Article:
Comic Book Review: WOLVERINE: OLD MAN LOGAN (2008)

Published by Shah Shahid on

The Comics industry is very much an insiders’ club. With the recent relaunch of DC Comics, they are aiming more at new readers and a whole new demographic to read comics. However, I’ve always found the best comics to be the one shot stories that don’t relate to or have anything to do with the established continuity of stories.

tell me this doesn’t make you wanna read this?!

WOLVERINE: OLD MAN LOGAN is a prime example of this type of storytelling in comics, which is steeped in established characters, used in new ways that even non-comic fans can love. Written my Mark Millar, OLD MAN LOGAN is set 50 years from now, and we see Wolverine as never before.

Being the bad ass of the Marvel Comics line, Wolverine is known to all as the hot headed, claw popping feral mutant from the X-Men. OLD MAN LOGAN shows us a changed Wolverine who, not only is no longer with the X-Men, but he’s a pacifist!??

oh logan, how you’ve fallen… literally.

The Premise: 50 years ago, all the Super villains united and launched a coordinated attack against all the Superheroes of the world. The kicker is… they won. The entire USA has been split up into territories dominated by Super villains of the Marvel Universe. There are no more Superheroes in the world. And in this tiny corner of the Country, Logan, previously known as Wolverine of the X-Men, lives out a simple life with a family.

Threatened by his landlords (villains of course) for not having enough money to pay rent for his farm (yes, he’s a farmer now) Wolv–Logan finds an opportunity for cash when his old buddy Hawkeye shows up and asks him to drive him cross country for a job that pays very very well. Oh and Hawkeye’s blind now.

blind, but still a badass!

OLD MAN LOGAN is written exceptionally well. The first thing that hits you in the face is the novelty of hearing about everything that’s happened in the 50 years. But it’s all mentioned very casually. Logan’s been out of the game for years, so he doesn’t know anything that’s happened since his self-exile. So he’s the eyes of the audience as we go cross-country through decimated towns, Superhero graveyards… finding out, very casually about what happened.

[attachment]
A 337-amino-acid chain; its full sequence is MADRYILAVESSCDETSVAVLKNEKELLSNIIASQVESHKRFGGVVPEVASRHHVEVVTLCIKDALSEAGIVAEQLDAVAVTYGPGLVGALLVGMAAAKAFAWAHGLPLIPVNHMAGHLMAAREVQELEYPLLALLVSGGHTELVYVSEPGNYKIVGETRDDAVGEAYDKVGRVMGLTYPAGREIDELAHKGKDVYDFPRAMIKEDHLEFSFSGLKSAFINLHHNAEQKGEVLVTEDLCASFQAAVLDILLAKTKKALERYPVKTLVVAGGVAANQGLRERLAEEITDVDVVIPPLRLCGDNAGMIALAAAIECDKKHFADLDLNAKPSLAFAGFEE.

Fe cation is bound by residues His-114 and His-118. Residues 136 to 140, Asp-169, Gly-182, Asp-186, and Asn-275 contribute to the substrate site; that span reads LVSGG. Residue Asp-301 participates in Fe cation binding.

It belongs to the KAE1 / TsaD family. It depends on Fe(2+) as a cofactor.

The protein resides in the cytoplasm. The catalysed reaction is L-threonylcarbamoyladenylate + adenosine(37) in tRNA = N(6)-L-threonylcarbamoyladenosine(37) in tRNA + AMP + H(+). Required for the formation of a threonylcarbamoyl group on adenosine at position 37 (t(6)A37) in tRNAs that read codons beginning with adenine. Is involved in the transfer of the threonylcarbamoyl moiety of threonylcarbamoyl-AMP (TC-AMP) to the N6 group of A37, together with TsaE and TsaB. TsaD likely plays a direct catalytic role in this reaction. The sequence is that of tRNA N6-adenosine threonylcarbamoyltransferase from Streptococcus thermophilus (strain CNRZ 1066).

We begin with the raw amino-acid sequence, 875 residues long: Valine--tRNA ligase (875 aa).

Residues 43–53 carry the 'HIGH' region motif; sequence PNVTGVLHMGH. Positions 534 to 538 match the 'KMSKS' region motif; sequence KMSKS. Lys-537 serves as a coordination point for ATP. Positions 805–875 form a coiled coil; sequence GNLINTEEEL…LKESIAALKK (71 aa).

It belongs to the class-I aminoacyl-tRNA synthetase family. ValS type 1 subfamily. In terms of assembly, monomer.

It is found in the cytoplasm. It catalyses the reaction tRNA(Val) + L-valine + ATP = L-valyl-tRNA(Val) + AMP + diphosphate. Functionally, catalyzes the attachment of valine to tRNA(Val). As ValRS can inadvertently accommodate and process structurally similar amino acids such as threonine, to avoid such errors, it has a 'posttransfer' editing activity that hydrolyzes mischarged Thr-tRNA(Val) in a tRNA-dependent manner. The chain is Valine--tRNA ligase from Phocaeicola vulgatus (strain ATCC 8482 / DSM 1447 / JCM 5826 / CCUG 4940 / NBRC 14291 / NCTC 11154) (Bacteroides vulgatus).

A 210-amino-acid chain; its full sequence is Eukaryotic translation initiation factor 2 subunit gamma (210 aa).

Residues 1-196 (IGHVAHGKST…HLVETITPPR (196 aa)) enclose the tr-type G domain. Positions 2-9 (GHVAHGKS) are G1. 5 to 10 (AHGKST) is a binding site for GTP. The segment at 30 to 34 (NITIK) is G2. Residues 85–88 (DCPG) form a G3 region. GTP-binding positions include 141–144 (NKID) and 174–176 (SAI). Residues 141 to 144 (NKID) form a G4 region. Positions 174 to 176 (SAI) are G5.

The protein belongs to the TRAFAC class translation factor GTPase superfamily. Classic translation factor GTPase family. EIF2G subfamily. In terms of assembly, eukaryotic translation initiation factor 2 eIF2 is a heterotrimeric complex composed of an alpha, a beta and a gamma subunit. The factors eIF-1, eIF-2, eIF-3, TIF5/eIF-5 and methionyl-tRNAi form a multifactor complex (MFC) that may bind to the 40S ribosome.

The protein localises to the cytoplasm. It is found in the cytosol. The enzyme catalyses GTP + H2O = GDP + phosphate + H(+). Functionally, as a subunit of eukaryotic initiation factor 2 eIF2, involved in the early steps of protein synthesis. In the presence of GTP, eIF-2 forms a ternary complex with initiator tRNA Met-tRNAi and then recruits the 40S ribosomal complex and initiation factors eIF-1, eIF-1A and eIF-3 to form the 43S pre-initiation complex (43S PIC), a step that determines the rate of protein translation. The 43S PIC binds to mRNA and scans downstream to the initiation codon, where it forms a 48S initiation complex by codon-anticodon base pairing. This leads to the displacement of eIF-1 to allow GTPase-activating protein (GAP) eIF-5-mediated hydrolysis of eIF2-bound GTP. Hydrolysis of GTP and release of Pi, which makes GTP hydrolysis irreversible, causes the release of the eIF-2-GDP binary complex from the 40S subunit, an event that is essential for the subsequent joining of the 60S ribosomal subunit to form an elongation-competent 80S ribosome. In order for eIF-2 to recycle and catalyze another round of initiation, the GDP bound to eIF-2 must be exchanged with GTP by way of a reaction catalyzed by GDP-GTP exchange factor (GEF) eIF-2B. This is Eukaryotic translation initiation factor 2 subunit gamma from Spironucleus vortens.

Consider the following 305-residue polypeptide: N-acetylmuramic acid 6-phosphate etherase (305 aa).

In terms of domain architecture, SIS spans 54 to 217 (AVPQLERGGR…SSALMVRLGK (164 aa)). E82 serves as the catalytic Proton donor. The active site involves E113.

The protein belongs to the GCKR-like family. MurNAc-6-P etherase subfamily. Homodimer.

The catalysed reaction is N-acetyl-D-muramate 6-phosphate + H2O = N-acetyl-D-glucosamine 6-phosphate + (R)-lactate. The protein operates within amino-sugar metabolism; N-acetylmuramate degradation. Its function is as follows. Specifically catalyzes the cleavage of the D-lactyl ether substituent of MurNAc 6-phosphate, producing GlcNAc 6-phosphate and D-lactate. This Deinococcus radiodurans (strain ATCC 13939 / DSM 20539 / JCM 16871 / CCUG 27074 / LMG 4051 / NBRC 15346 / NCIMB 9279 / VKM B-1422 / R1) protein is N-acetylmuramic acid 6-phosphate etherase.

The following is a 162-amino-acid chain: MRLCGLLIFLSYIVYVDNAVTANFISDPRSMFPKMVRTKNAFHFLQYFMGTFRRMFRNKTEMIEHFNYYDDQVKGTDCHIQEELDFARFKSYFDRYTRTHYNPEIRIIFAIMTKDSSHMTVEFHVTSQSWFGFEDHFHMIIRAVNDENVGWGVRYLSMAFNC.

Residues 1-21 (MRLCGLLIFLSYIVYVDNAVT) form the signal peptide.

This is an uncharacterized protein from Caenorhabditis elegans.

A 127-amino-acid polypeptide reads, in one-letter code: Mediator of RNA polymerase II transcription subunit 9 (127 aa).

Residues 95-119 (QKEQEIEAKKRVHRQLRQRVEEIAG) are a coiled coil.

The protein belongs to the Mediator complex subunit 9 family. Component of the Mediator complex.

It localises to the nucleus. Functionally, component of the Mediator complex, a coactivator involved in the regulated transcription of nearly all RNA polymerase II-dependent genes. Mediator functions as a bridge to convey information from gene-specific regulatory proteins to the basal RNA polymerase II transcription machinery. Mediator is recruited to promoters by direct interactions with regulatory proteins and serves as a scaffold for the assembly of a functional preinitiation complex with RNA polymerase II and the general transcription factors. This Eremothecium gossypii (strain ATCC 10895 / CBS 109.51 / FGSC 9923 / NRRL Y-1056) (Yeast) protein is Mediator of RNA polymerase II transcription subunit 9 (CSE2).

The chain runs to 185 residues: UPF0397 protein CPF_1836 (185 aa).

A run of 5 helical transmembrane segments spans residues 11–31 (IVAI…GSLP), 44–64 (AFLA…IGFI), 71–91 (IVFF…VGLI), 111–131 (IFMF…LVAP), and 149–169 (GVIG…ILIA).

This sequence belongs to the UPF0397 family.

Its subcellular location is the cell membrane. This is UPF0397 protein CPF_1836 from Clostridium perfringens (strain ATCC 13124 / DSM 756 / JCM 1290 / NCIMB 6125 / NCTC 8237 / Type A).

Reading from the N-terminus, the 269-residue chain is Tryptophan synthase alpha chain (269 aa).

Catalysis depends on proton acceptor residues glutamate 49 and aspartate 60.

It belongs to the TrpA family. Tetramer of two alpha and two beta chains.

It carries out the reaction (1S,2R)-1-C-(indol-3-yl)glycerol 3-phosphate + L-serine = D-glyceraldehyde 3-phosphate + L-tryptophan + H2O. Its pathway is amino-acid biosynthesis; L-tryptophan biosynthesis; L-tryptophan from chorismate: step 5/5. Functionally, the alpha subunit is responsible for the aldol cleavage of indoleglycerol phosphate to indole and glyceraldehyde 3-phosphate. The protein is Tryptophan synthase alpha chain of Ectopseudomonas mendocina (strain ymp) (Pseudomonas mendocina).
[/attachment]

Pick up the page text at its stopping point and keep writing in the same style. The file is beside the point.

The story is about how Logan sees what he left behind, and is faced with his past in Hawkeye and has to finally face what caused him to retire. It’s a bone chilling reveal, to find out why exactly Logan disappeared during the fight 50 years ago, and why he gave up.

It’s an awesomely past paced story that follows through America where we meet some legendary characters, or their next generation, along with some great takes on what happened ‘in the past’.

There are a lot of twists and turns, which is expected in a story set 50 years in the Marvel Universe where the villains have won. Millar, as always is in top form writing a horrible setting in the best way possible.

a moment of silence please…

OLD MAN LOGAN is less about the state of the Marvel Universe, and more about Logan and his attempts at trying to do best for his family. Although the ending is so awesome, that it could easily be a continuing story, but alas is just a onetime deal… for now.

This brings up another interesting point of note: With Studios constantly trying to find successful franchises of Superhero stories, wouldn’t films based on one-shot material like OLD MAN LOGAN be a helluva lot successful than trying to adapt decades of canon or Origin stories in 2.5 hours? Hear me out.

A film based on OLD MAN LOGAN, could easily introduce multiple characters, events, storylines, purely through dialogue and back-story, which have the possibility of being fleshed out in spin-off films, within the same Universe.  Imagine brief flashback sequences involving the X-Men of an all-new cast, references of Spiderman’s progeny, etc… All these Easter eggs could be developed into their own individual film properties, within the universe of OLD MAN LOGAN as Prequels… or not, doesn’t matter, that’s the beauty of it all.

The comics are adapted in the first place to suit film limitations, (sometimes to the detriment of the story) indirectly creating an individual continuity of its own. So why not adapt stories which are already out of continuity? Just a thought Marvel… if you implement though, I want a ‘Creative Producer’ credit! 😉

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Shah Shahid

Entertainment Writer | Film & TV Critic | Bollywood Blogger | Host of Split Screen Podcast | Proud Geek Girl Dad


Conceptual Muse · September 16, 2012 at 12:18 AM

Reblogged this on marvel comics .

Conceptual Muse · September 16, 2012 at 11:37 PM

Reblogged this on marvel comics .

L. Palmer · September 21, 2012 at 2:18 AM

Seems like a really interesting story. The great thing about one-off’s is the freedom to break the continuity of the canon, and really get into exploring the characters.

    Shah Shahid · September 23, 2012 at 10:11 PM

    Thanks for the comments..

    I completely agree. I wish more films were based on one-offs or individual stories, rather than trying to cram in as much continuity and in-story wink to fanboys as possible. Ends up convoluting most comic book films.

Jamie Insalaco · January 10, 2013 at 10:36 PM

i haven’t read this one yet, but I tend to agree – these types of stories tend to be the better ones. It’s difficult to sustain a story in the monthlies (especially with all the crossovers – that’s probably why X-Factor is so good)

    Shah Shahid · January 11, 2013 at 11:13 AM

    Check it out. It’s pretty decent. I find these easier to jump into for the semi fanboy, instead of the ongoing stuff.

    Haven’t ready X-Factor, but I’ll take your word for it.

    Thanks for stopping by.

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